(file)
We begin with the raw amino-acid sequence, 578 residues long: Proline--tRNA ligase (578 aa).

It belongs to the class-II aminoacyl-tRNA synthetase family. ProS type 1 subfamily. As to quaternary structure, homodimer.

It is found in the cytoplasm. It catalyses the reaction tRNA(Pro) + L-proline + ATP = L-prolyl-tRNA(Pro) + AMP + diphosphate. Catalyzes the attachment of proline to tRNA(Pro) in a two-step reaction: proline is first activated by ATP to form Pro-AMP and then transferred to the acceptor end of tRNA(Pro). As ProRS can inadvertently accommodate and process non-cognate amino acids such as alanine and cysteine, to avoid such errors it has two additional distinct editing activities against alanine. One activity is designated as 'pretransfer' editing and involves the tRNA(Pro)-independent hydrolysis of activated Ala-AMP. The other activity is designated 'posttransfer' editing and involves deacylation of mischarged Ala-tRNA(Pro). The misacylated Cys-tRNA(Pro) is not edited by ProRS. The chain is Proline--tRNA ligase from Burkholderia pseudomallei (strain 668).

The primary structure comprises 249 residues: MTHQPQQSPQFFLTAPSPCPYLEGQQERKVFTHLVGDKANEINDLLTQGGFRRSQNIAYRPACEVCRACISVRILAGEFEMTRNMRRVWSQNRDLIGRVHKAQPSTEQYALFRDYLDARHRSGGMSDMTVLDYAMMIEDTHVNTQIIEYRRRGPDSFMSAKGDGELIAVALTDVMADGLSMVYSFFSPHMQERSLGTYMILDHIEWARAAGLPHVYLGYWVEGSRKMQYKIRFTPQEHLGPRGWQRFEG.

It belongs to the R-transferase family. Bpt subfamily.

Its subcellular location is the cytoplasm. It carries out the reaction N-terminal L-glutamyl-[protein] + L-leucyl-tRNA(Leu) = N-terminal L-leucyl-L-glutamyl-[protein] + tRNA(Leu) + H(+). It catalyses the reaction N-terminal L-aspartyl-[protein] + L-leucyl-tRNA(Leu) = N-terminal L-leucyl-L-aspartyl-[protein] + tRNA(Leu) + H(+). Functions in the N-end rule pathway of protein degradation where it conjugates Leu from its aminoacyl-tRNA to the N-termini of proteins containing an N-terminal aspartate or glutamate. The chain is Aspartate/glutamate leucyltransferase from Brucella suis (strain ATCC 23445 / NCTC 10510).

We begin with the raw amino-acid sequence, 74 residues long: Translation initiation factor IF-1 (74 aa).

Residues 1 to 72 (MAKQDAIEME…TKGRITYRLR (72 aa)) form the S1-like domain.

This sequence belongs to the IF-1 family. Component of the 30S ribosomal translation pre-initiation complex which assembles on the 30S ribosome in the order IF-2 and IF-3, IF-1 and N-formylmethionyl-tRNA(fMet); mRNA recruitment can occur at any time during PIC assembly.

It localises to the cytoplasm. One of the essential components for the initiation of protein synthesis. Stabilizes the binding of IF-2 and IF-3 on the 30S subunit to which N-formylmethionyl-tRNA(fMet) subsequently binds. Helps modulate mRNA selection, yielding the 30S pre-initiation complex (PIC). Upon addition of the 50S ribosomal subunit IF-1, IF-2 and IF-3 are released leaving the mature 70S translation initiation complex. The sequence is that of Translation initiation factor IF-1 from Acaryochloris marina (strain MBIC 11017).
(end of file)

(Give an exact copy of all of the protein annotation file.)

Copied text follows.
We begin with the raw amino-acid sequence, 578 residues long: Proline--tRNA ligase (578 aa).

It belongs to the class-II aminoacyl-tRNA synthetase family. ProS type 1 subfamily. As to quaternary structure, homodimer.

It is found in the cytoplasm. It catalyses the reaction tRNA(Pro) + L-proline + ATP = L-prolyl-tRNA(Pro) + AMP + diphosphate. Catalyzes the attachment of proline to tRNA(Pro) in a two-step reaction: proline is first activated by ATP to form Pro-AMP and then transferred to the acceptor end of tRNA(Pro). As ProRS can inadvertently accommodate and process non-cognate amino acids such as alanine and cysteine, to avoid such errors it has two additional distinct editing activities against alanine. One activity is designated as 'pretransfer' editing and involves the tRNA(Pro)-independent hydrolysis of activated Ala-AMP. The other activity is designated 'posttransfer' editing and involves deacylation of mischarged Ala-tRNA(Pro). The misacylated Cys-tRNA(Pro) is not edited by ProRS. The chain is Proline--tRNA ligase from Burkholderia pseudomallei (strain 668).

The primary structure comprises 249 residues: MTHQPQQSPQFFLTAPSPCPYLEGQQERKVFTHLVGDKANEINDLLTQGGFRRSQNIAYRPACEVCRACISVRILAGEFEMTRNMRRVWSQNRDLIGRVHKAQPSTEQYALFRDYLDARHRSGGMSDMTVLDYAMMIEDTHVNTQIIEYRRRGPDSFMSAKGDGELIAVALTDVMADGLSMVYSFFSPHMQERSLGTYMILDHIEWARAAGLPHVYLGYWVEGSRKMQYKIRFTPQEHLGPRGWQRFEG.

It belongs to the R-transferase family. Bpt subfamily.

Its subcellular location is the cytoplasm. It carries out the reaction N-terminal L-glutamyl-[protein] + L-leucyl-tRNA(Leu) = N-terminal L-leucyl-L-glutamyl-[protein] + tRNA(Leu) + H(+). It catalyses the reaction N-terminal L-aspartyl-[protein] + L-leucyl-tRNA(Leu) = N-terminal L-leucyl-L-aspartyl-[protein] + tRNA(Leu) + H(+). Functions in the N-end rule pathway of protein degradation where it conjugates Leu from its aminoacyl-tRNA to the N-termini of proteins containing an N-terminal aspartate or glutamate. The chain is Aspartate/glutamate leucyltransferase from Brucella suis (strain ATCC 23445 / NCTC 10510).

We begin with the raw amino-acid sequence, 74 residues long: Translation initiation factor IF-1 (74 aa).

Residues 1 to 72 (MAKQDAIEME…TKGRITYRLR (72 aa)) form the S1-like domain.

This sequence belongs to the IF-1 family. Component of the 30S ribosomal translation pre-initiation complex which assembles on the 30S ribosome in the order IF-2 and IF-3, IF-1 and N-formylmethionyl-tRNA(fMet); mRNA recruitment can occur at any time during PIC assembly.

It localises to the cytoplasm. One of the essential components for the initiation of protein synthesis. Stabilizes the binding of IF-2 and IF-3 on the 30S subunit to which N-formylmethionyl-tRNA(fMet) subsequently binds. Helps modulate mRNA selection, yielding the 30S pre-initiation complex (PIC). Upon addition of the 50S ribosomal subunit IF-1, IF-2 and IF-3 are released leaving the mature 70S translation initiation complex. The sequence is that of Translation initiation factor IF-1 from Acaryochloris marina (strain MBIC 11017).